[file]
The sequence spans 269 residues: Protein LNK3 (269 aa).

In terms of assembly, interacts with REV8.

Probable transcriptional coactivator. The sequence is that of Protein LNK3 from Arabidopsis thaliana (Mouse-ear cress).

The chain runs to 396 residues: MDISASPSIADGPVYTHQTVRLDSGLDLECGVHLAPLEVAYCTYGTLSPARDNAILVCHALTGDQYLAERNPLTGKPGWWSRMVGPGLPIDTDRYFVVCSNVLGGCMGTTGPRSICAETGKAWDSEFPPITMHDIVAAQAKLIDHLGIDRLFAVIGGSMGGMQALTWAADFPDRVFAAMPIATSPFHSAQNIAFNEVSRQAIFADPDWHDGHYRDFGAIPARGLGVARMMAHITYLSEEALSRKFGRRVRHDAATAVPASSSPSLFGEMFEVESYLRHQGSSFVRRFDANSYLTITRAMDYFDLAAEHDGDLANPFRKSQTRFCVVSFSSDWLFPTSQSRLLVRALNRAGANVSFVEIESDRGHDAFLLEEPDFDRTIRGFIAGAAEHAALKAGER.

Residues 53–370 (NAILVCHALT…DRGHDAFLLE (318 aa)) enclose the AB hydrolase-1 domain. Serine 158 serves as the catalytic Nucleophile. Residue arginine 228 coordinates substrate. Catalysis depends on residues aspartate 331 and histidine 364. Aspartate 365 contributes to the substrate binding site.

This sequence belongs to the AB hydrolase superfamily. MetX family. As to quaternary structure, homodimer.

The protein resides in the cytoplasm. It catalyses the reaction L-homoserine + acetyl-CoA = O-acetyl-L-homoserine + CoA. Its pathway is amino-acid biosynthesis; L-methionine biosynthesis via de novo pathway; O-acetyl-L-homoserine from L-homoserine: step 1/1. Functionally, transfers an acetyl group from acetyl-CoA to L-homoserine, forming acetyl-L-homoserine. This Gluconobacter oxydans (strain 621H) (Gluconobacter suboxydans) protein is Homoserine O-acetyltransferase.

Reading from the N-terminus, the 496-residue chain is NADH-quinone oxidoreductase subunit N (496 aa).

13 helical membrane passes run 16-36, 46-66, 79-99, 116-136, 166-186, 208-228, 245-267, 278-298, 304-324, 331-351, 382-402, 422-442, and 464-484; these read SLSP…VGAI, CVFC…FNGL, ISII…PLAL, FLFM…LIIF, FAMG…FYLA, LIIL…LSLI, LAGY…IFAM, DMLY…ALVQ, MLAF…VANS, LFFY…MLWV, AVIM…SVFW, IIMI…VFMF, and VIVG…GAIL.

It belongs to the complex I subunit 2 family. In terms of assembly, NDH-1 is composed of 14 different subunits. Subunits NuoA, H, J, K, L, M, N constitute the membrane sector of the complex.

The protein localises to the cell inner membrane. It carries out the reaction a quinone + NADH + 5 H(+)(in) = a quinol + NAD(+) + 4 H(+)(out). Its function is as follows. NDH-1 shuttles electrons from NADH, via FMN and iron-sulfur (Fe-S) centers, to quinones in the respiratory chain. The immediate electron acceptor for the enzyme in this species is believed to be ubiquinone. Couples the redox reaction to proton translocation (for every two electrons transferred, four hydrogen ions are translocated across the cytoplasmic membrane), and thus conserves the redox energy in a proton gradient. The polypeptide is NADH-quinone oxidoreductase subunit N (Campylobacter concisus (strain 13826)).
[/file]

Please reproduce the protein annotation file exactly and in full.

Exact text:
The sequence spans 269 residues: Protein LNK3 (269 aa).

In terms of assembly, interacts with REV8.

Probable transcriptional coactivator. The sequence is that of Protein LNK3 from Arabidopsis thaliana (Mouse-ear cress).

The chain runs to 396 residues: MDISASPSIADGPVYTHQTVRLDSGLDLECGVHLAPLEVAYCTYGTLSPARDNAILVCHALTGDQYLAERNPLTGKPGWWSRMVGPGLPIDTDRYFVVCSNVLGGCMGTTGPRSICAETGKAWDSEFPPITMHDIVAAQAKLIDHLGIDRLFAVIGGSMGGMQALTWAADFPDRVFAAMPIATSPFHSAQNIAFNEVSRQAIFADPDWHDGHYRDFGAIPARGLGVARMMAHITYLSEEALSRKFGRRVRHDAATAVPASSSPSLFGEMFEVESYLRHQGSSFVRRFDANSYLTITRAMDYFDLAAEHDGDLANPFRKSQTRFCVVSFSSDWLFPTSQSRLLVRALNRAGANVSFVEIESDRGHDAFLLEEPDFDRTIRGFIAGAAEHAALKAGER.

Residues 53–370 (NAILVCHALT…DRGHDAFLLE (318 aa)) enclose the AB hydrolase-1 domain. Serine 158 serves as the catalytic Nucleophile. Residue arginine 228 coordinates substrate. Catalysis depends on residues aspartate 331 and histidine 364. Aspartate 365 contributes to the substrate binding site.

This sequence belongs to the AB hydrolase superfamily. MetX family. As to quaternary structure, homodimer.

The protein resides in the cytoplasm. It catalyses the reaction L-homoserine + acetyl-CoA = O-acetyl-L-homoserine + CoA. Its pathway is amino-acid biosynthesis; L-methionine biosynthesis via de novo pathway; O-acetyl-L-homoserine from L-homoserine: step 1/1. Functionally, transfers an acetyl group from acetyl-CoA to L-homoserine, forming acetyl-L-homoserine. This Gluconobacter oxydans (strain 621H) (Gluconobacter suboxydans) protein is Homoserine O-acetyltransferase.

Reading from the N-terminus, the 496-residue chain is NADH-quinone oxidoreductase subunit N (496 aa).

13 helical membrane passes run 16-36, 46-66, 79-99, 116-136, 166-186, 208-228, 245-267, 278-298, 304-324, 331-351, 382-402, 422-442, and 464-484; these read SLSP…VGAI, CVFC…FNGL, ISII…PLAL, FLFM…LIIF, FAMG…FYLA, LIIL…LSLI, LAGY…IFAM, DMLY…ALVQ, MLAF…VANS, LFFY…MLWV, AVIM…SVFW, IIMI…VFMF, and VIVG…GAIL.

It belongs to the complex I subunit 2 family. In terms of assembly, NDH-1 is composed of 14 different subunits. Subunits NuoA, H, J, K, L, M, N constitute the membrane sector of the complex.

The protein localises to the cell inner membrane. It carries out the reaction a quinone + NADH + 5 H(+)(in) = a quinol + NAD(+) + 4 H(+)(out). Its function is as follows. NDH-1 shuttles electrons from NADH, via FMN and iron-sulfur (Fe-S) centers, to quinones in the respiratory chain. The immediate electron acceptor for the enzyme in this species is believed to be ubiquinone. Couples the redox reaction to proton translocation (for every two electrons transferred, four hydrogen ions are translocated across the cytoplasmic membrane), and thus conserves the redox energy in a proton gradient. The polypeptide is NADH-quinone oxidoreductase subunit N (Campylobacter concisus (strain 13826)).